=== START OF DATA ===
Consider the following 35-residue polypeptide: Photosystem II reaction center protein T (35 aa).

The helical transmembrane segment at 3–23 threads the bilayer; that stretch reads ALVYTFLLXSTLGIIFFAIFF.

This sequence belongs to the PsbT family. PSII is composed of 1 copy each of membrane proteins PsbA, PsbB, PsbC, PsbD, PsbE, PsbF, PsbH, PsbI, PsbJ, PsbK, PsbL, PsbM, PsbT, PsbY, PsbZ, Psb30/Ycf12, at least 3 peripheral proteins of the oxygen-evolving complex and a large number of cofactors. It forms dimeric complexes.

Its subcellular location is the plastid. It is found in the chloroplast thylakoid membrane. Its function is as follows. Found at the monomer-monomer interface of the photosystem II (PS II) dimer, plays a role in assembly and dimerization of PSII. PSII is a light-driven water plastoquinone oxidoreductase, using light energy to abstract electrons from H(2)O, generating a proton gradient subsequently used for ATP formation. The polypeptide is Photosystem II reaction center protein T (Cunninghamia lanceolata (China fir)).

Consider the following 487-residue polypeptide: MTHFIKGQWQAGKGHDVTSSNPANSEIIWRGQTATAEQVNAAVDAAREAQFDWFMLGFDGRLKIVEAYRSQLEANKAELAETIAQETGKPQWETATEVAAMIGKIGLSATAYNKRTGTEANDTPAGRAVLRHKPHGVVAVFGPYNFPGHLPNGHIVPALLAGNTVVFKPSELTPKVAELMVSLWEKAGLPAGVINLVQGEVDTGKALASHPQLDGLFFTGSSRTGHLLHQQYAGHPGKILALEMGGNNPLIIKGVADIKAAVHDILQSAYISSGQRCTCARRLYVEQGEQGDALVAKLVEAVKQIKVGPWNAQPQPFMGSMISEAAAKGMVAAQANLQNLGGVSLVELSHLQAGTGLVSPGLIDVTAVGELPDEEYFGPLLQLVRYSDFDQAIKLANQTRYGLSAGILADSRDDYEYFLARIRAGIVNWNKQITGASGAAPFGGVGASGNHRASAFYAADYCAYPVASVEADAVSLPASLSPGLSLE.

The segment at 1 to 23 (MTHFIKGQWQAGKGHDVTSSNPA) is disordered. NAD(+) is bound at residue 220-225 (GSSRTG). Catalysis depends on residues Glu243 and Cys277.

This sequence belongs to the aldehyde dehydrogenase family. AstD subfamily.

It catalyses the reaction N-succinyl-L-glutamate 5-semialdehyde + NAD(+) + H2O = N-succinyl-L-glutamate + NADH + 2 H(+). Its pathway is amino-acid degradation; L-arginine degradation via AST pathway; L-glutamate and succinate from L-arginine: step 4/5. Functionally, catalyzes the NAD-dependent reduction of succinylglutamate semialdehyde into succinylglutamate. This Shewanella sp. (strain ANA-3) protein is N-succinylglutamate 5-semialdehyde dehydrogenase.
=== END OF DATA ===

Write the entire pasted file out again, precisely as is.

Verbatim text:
Consider the following 35-residue polypeptide: Photosystem II reaction center protein T (35 aa).

The helical transmembrane segment at 3–23 threads the bilayer; that stretch reads ALVYTFLLXSTLGIIFFAIFF.

This sequence belongs to the PsbT family. PSII is composed of 1 copy each of membrane proteins PsbA, PsbB, PsbC, PsbD, PsbE, PsbF, PsbH, PsbI, PsbJ, PsbK, PsbL, PsbM, PsbT, PsbY, PsbZ, Psb30/Ycf12, at least 3 peripheral proteins of the oxygen-evolving complex and a large number of cofactors. It forms dimeric complexes.

Its subcellular location is the plastid. It is found in the chloroplast thylakoid membrane. Its function is as follows. Found at the monomer-monomer interface of the photosystem II (PS II) dimer, plays a role in assembly and dimerization of PSII. PSII is a light-driven water plastoquinone oxidoreductase, using light energy to abstract electrons from H(2)O, generating a proton gradient subsequently used for ATP formation. The polypeptide is Photosystem II reaction center protein T (Cunninghamia lanceolata (China fir)).

Consider the following 487-residue polypeptide: MTHFIKGQWQAGKGHDVTSSNPANSEIIWRGQTATAEQVNAAVDAAREAQFDWFMLGFDGRLKIVEAYRSQLEANKAELAETIAQETGKPQWETATEVAAMIGKIGLSATAYNKRTGTEANDTPAGRAVLRHKPHGVVAVFGPYNFPGHLPNGHIVPALLAGNTVVFKPSELTPKVAELMVSLWEKAGLPAGVINLVQGEVDTGKALASHPQLDGLFFTGSSRTGHLLHQQYAGHPGKILALEMGGNNPLIIKGVADIKAAVHDILQSAYISSGQRCTCARRLYVEQGEQGDALVAKLVEAVKQIKVGPWNAQPQPFMGSMISEAAAKGMVAAQANLQNLGGVSLVELSHLQAGTGLVSPGLIDVTAVGELPDEEYFGPLLQLVRYSDFDQAIKLANQTRYGLSAGILADSRDDYEYFLARIRAGIVNWNKQITGASGAAPFGGVGASGNHRASAFYAADYCAYPVASVEADAVSLPASLSPGLSLE.

The segment at 1 to 23 (MTHFIKGQWQAGKGHDVTSSNPA) is disordered. NAD(+) is bound at residue 220-225 (GSSRTG). Catalysis depends on residues Glu243 and Cys277.

This sequence belongs to the aldehyde dehydrogenase family. AstD subfamily.

It catalyses the reaction N-succinyl-L-glutamate 5-semialdehyde + NAD(+) + H2O = N-succinyl-L-glutamate + NADH + 2 H(+). Its pathway is amino-acid degradation; L-arginine degradation via AST pathway; L-glutamate and succinate from L-arginine: step 4/5. Functionally, catalyzes the NAD-dependent reduction of succinylglutamate semialdehyde into succinylglutamate. This Shewanella sp. (strain ANA-3) protein is N-succinylglutamate 5-semialdehyde dehydrogenase.